Condom discomfort and associated problems with their use among university students

Richard Crosby, William L. Yarber, Stephanie A. Sanders, Cynthia A. Graham

Research output: Contribution to journalArticlepeer-review

78 Scopus citations


In addition to consistent use, condoms must be used correctly. The purpose of this study was to identify prevalence and types of condom-associated discomfort among university students, the outcomes of this discomfort, and the role of discomfort in condom breakage. We conducted a cross-sectional study of 206 students attending a private university in the southern United States. We assessed 3 potential outcomes: breakage, not using condoms throughout sex, and low condom-use motivation. Nearly one third reported discomfort, including tightly fitting condoms, vaginal irritation, and loss of sensation. Discomfort was associated with breakage (p = .0001), incomplete use (p = .0001), and less motivation to use condoms (p = .018). Gender moderated the latter 2 findings. Adjusted findings indicate that students reporting discomfort were 3.6 times more likely to also report breakage (p = .0009). Continued investigation of this topic is warranted. Prevention education may benefit university students by promoting several key practices, such as adding lubricant to condoms before they dry out and acquiring condoms that fit properly.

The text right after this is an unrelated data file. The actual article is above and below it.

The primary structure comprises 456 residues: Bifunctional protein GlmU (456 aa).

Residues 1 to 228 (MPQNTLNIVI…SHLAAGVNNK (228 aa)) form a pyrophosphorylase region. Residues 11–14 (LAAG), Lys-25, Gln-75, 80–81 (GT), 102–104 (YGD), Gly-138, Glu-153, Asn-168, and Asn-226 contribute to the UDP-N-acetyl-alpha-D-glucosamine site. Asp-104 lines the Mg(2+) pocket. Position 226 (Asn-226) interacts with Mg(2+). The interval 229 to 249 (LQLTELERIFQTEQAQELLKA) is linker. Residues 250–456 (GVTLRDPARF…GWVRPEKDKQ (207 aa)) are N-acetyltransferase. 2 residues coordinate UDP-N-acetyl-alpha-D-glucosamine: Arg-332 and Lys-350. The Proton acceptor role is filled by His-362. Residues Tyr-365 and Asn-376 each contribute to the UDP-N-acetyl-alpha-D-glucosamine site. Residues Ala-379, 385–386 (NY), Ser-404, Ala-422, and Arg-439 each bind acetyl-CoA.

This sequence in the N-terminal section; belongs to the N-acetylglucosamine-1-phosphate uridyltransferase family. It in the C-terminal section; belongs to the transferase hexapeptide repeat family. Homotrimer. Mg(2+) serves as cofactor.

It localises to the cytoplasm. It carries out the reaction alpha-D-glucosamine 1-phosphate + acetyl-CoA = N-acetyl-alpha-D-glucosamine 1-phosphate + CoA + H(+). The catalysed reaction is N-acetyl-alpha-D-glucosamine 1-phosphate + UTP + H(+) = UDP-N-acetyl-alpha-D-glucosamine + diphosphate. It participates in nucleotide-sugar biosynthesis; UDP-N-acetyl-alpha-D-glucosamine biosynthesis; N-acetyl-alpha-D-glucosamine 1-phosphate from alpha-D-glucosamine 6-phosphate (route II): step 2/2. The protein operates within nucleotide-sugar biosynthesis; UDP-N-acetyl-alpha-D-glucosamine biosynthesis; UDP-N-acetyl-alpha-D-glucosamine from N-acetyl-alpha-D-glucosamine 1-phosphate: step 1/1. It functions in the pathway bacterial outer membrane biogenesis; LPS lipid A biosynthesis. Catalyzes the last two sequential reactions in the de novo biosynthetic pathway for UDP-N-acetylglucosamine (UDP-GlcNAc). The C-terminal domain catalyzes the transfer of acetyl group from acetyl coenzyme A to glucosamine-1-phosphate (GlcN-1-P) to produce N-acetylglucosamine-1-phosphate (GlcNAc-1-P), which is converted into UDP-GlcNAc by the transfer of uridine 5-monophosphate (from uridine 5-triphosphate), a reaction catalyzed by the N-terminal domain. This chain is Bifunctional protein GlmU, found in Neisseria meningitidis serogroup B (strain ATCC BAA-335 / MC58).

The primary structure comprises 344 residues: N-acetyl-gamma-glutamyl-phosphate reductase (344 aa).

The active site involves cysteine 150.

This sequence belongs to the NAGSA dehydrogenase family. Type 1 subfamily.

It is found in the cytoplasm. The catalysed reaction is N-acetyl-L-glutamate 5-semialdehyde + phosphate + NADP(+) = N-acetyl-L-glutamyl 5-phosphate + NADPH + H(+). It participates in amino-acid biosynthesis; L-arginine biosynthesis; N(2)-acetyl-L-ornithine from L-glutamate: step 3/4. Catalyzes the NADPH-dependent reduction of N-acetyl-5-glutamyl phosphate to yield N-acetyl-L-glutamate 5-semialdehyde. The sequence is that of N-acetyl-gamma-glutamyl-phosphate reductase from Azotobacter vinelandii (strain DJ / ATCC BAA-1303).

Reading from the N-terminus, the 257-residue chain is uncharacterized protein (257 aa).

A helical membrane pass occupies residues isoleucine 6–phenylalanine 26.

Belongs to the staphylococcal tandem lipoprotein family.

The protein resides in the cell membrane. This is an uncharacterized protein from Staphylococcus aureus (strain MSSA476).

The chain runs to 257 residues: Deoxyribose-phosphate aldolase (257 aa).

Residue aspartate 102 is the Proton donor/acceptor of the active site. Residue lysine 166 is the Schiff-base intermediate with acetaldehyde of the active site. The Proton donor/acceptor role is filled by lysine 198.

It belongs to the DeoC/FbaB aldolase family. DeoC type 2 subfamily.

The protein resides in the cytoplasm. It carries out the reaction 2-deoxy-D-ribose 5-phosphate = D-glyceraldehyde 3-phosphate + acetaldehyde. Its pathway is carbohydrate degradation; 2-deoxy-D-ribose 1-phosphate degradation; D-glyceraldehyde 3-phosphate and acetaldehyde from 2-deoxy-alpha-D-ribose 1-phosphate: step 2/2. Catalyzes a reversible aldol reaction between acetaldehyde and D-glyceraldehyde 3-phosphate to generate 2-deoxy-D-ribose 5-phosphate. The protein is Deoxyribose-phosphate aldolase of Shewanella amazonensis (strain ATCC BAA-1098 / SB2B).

Original languageEnglish
Pages (from-to)143-147
Number of pages5
JournalJournal of American College Health
Issue number3
StatePublished - Nov 2005


  • Breakage
  • Condoms
  • Pregnancy
  • Sexually transmitted diseases

ASJC Scopus subject areas

  • Public Health, Environmental and Occupational Health


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